My present Up until 4 years ago, Mito completely dictated my life. Every decision was based on how much energy it would take away from me. Today, I have been years without cluster migraines. In four years, I have only had 3 infections. I work out 4-5 days a week. I go hiking, I stay out late, and I run a business. I’m planning my wedding and buying a house. These are things I never dreamed would be possible. There is hope. There is strength even in the weakest moments. Learn more about my journey here.

More to the story…

There is so much left to tell about my story. Being a middle and high school school student and adult with two chronic illnesses has its struggles. I’ve also found incredible ways to support my body naturally. Be sure to subscribe to my blog to learn more about Mito and my story. If you’re living with an illness, stay strong. You are important. You are loved. And if you need a listening ear, feel free to contact me. I love chatting 💁🏻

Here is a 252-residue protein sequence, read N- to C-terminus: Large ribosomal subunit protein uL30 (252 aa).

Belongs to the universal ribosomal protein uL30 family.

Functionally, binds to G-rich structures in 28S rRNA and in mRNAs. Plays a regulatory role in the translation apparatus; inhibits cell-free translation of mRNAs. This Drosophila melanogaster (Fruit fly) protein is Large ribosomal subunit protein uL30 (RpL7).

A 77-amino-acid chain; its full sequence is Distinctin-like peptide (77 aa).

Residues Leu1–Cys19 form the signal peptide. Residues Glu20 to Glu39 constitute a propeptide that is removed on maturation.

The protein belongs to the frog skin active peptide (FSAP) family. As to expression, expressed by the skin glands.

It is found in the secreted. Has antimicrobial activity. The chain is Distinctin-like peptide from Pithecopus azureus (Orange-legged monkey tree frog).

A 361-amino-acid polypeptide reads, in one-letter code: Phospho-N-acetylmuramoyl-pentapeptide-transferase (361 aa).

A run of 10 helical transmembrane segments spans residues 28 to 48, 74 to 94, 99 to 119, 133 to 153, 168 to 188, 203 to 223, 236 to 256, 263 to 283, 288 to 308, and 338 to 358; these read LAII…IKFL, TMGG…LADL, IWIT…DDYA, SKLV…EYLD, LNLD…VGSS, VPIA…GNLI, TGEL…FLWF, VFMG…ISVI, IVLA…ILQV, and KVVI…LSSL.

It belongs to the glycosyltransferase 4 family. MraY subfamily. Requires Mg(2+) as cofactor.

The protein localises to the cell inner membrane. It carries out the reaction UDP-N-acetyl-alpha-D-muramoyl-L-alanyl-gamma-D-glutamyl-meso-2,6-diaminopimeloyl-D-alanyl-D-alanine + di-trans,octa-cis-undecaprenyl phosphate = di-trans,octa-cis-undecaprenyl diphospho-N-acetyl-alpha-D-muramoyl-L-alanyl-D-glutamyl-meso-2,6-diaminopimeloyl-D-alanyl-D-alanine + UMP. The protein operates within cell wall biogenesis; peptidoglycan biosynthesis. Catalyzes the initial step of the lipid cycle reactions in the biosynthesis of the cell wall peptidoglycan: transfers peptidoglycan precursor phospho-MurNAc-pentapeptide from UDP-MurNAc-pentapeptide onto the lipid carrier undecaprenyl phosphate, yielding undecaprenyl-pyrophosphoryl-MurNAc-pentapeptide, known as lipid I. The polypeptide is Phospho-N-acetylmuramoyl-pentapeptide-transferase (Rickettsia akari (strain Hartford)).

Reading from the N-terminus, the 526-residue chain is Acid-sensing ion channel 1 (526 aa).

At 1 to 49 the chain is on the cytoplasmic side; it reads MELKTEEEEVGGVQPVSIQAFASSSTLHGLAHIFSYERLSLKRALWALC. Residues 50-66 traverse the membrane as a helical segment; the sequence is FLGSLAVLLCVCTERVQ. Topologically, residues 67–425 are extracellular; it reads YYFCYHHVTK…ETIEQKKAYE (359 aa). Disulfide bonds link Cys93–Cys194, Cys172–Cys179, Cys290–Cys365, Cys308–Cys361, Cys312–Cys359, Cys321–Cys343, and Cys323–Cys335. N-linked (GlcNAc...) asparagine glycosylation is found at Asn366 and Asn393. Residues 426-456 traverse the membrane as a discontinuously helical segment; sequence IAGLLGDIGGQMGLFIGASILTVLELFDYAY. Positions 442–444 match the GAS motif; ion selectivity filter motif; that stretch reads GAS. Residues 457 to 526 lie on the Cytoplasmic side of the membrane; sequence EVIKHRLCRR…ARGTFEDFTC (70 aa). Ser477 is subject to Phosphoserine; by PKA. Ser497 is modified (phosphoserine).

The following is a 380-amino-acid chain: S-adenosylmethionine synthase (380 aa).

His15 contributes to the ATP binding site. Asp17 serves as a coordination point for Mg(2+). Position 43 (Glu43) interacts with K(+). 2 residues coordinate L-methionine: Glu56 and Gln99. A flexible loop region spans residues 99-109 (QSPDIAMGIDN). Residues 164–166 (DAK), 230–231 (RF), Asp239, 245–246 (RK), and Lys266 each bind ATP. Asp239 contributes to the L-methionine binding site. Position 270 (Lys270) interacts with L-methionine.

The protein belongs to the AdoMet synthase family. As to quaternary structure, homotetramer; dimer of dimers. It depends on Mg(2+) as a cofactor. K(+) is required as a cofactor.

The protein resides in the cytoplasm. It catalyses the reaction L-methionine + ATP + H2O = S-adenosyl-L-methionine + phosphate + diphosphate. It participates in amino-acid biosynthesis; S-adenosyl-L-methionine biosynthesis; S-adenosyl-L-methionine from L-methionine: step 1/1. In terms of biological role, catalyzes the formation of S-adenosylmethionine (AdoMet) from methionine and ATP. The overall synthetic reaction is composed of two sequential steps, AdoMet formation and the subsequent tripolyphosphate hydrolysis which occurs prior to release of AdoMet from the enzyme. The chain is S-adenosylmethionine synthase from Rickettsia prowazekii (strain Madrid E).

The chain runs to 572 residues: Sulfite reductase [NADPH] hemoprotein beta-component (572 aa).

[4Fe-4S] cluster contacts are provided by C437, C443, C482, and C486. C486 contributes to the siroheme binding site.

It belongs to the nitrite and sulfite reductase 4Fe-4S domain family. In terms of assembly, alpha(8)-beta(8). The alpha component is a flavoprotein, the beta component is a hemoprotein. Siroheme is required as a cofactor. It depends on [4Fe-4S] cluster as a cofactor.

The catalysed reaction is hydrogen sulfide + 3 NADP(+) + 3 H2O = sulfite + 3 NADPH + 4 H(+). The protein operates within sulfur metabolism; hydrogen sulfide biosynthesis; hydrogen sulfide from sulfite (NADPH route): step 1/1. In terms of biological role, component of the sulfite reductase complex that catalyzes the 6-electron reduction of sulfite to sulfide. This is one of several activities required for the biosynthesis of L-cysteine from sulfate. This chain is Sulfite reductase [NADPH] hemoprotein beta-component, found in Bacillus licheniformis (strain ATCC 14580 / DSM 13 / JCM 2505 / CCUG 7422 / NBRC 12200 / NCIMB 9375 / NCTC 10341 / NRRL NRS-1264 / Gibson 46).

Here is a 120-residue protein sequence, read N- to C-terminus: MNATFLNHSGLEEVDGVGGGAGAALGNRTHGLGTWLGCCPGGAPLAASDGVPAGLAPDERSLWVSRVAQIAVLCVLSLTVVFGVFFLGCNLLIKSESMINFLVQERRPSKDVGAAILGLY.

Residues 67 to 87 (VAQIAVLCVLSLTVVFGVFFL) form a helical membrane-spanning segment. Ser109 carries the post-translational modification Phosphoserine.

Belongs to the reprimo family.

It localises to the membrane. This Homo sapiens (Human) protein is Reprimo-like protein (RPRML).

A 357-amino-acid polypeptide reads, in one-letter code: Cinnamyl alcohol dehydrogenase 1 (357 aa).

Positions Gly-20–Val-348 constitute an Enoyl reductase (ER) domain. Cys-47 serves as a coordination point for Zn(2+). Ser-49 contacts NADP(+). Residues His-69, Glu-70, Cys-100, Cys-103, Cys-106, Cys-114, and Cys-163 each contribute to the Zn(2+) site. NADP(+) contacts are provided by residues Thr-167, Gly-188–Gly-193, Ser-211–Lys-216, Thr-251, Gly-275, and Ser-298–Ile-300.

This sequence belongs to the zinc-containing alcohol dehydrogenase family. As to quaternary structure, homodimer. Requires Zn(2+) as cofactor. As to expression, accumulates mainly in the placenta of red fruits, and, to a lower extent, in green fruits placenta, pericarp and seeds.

Loren is a wellness advocate, a recent college graduate in Special Education and Counseling, a substitute teacher, a tutor, and hospice volunteer. Hiking, tea, visiting local breweries with her fiancè, photography, chocolate, and reading, are some of her favorites. 

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2 thoughts on “Living with Mitochondrial Disease

  1. Your story reads a lot like mine. I spent a good portion of 7-12th grade doing correspondence at home because I could not walk the two flights of stairs or sit under the lights. I’ve suffered horrible migraines since I was three. I too have dysautonomia and small fiber neuropathy on top of the mitochondria issues. There were times when I would be vacuuming or folding clothes and I would just pass out. I knew everything around me but couldn’t wake up. Many times in hospital every surgery requires a hospitalization and more. I am grateful for my arms and legs although what I do these days are limited and I have to use my mobility scooter more and more. Doterra has helped me immensely and I am healthier because of these amazing products

    1. Thank you for sharing! Mito is no joke and it has a larger impact than most people realize. I’m so glad we were able to virtually connect thru Facebook and become friends! Much love and hugs ❤️